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Java Foundation Classes in A Nutshell

1 rating: 5.0
A book by David Flanagan

The JFC/Swing classes offer a powerful way to build user interfaces in Java, and this richness comes with a lot more complexity.Java Foundation Classes in a Nutshellprovides the documentation needed for understanding the most important features of Swing … see full wiki

Tags: Books
Author: David Flanagan
Publisher: O'Reilly Media
1 review about Java Foundation Classes in A Nutshell

Great reference tool...

  • Jan 10, 2004
Rating:
+5
This title is meant to be the second volume of a three volume set that covers the entire language. Volume one covers the basic core Java APIs, while volume three covers the enterprise classes.

Like all "In A Nutshell" books, this isn't probably where you want to start if you are trying to learn the language. Part 1 is set up such that topics are introduced and discussed with code examples, but it is not a "hand-holding" type of explanation. It assumes you are at least familiar with the information at a high-level, and understand the basic core Java fundamentals. If you are at that point, you should be able to learn a lot from the first section.

Part 2 is where an experienced Java GUI programmer will live and breath. There is detailed documentation on each of the classes that are covered, as well as a diagram that shows the class hierarchy within the class, and where the class fits into the overall Java class hierarchy. Once again, it's strictly documentation with no explanation. Don't expect the author to explain how each method in the class works. It's up to you to figure out how the method best integrates into your project.

I can pose the same question I did when I reviewed Java In A Nutshell... Why get this book if I have the online API documentation from Sun? I see them as complimentary. You can probably find much of the reference material in either source. Some will prefer the online hyperlink navigation, while others will appreciate having all the information on a subject in four or five pages that can be thumbed through. I know when I'm stuck on a problem I want both sources!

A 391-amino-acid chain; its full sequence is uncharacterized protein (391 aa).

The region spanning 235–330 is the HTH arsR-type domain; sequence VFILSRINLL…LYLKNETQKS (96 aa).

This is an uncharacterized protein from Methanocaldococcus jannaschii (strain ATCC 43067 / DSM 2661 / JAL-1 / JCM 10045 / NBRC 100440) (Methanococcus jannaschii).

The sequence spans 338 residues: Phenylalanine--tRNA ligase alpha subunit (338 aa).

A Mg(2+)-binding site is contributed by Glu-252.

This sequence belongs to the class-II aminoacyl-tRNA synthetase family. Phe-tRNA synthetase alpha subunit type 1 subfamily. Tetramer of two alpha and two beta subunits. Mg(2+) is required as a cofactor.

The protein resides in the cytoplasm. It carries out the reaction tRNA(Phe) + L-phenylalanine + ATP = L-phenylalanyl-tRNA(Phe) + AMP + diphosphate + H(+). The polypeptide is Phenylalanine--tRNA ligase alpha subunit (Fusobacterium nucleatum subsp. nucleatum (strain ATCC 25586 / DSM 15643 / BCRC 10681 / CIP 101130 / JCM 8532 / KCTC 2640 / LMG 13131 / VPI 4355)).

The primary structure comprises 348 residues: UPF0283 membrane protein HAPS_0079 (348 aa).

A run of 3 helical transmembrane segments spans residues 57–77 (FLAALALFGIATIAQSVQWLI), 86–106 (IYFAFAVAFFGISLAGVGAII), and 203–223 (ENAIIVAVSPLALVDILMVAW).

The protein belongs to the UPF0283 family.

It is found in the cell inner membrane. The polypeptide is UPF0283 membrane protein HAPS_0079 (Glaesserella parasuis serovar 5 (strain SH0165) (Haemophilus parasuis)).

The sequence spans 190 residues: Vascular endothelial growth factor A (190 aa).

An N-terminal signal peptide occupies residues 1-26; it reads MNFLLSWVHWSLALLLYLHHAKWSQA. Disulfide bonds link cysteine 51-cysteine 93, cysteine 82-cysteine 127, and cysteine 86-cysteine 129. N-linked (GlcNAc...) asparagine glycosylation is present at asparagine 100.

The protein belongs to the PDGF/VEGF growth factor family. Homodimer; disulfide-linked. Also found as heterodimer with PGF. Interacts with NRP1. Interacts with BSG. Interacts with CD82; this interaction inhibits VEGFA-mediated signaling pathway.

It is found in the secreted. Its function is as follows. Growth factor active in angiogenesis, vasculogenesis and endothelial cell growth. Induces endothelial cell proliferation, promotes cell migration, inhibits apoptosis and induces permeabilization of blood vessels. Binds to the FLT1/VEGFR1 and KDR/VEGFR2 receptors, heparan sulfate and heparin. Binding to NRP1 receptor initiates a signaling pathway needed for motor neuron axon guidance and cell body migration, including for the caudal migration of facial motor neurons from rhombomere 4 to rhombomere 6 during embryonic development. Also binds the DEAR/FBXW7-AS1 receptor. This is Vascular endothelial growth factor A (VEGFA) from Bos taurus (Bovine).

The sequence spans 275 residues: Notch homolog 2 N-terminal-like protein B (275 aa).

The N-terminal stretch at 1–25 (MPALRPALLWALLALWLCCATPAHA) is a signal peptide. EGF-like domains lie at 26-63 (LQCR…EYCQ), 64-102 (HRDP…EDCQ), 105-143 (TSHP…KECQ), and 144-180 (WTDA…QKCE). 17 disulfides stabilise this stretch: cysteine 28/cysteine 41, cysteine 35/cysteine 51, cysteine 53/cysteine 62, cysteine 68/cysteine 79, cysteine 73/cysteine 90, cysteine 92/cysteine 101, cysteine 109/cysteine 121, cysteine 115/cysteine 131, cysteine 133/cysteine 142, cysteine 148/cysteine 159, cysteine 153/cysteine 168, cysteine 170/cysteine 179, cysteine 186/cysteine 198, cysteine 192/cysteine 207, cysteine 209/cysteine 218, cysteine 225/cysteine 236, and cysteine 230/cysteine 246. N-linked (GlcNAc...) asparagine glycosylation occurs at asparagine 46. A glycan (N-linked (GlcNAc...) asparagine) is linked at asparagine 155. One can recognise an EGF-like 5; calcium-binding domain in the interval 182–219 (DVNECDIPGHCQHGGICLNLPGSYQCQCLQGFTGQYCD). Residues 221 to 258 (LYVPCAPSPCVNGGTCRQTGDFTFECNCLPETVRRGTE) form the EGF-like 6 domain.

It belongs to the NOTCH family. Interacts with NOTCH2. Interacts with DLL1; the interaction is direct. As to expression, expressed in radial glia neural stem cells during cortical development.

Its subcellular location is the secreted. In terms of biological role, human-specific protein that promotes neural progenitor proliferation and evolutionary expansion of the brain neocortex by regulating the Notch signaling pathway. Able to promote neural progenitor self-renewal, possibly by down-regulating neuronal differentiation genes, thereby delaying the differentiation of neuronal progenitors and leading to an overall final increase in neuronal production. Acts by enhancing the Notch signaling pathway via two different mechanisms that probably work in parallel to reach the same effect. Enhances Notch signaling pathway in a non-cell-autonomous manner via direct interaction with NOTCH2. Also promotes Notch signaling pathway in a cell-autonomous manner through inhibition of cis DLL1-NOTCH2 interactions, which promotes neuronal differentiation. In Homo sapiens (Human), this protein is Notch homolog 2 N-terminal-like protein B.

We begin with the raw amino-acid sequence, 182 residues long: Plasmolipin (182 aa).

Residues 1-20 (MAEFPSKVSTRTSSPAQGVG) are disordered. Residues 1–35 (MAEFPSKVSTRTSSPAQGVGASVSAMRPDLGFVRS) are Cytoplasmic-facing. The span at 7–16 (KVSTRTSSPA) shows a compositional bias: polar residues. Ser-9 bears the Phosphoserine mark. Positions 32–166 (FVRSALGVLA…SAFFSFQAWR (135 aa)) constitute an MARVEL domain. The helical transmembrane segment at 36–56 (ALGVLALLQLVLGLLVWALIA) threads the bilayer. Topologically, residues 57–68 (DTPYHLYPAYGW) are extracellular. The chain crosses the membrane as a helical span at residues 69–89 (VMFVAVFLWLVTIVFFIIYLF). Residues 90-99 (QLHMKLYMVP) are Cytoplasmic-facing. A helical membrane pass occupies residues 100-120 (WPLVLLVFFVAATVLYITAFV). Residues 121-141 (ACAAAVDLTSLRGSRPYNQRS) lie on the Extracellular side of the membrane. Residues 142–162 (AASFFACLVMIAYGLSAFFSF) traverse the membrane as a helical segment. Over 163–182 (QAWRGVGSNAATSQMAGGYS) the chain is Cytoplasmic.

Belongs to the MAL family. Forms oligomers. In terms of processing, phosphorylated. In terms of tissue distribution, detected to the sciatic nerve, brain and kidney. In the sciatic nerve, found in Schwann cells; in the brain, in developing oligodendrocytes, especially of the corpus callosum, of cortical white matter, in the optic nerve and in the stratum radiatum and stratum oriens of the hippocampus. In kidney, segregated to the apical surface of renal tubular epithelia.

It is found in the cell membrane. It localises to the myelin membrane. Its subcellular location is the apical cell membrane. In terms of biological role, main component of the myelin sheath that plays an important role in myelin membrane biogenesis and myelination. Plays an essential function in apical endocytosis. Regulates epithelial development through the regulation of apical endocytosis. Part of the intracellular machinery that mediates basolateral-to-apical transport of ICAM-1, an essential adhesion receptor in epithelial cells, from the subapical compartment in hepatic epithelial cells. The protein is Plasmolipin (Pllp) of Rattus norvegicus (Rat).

For Notes/Domino 5 developers, I would say that there is little in this book that would be of value to you as you code a typical Notes/Domino application. While Notes/Domino does support applets within the application, you would most likely code those outside of the Notes/Domino framework. If you are tasked with developing a Java application that uses Notes/Domino APIs to capture some of the inherent power of the platform, then this book would be useful as you develop the GUI interface that you'll need for your project.

Conclusion
If you're a Java developer working with client-side applications, get this book. If you're a Notes/Domino developer looking to use Java in your applications, you should probably focus on the Java In A Nutshell book. This is a very well written book, but the usefulness of the information depends on what type of Java programming you are doing.

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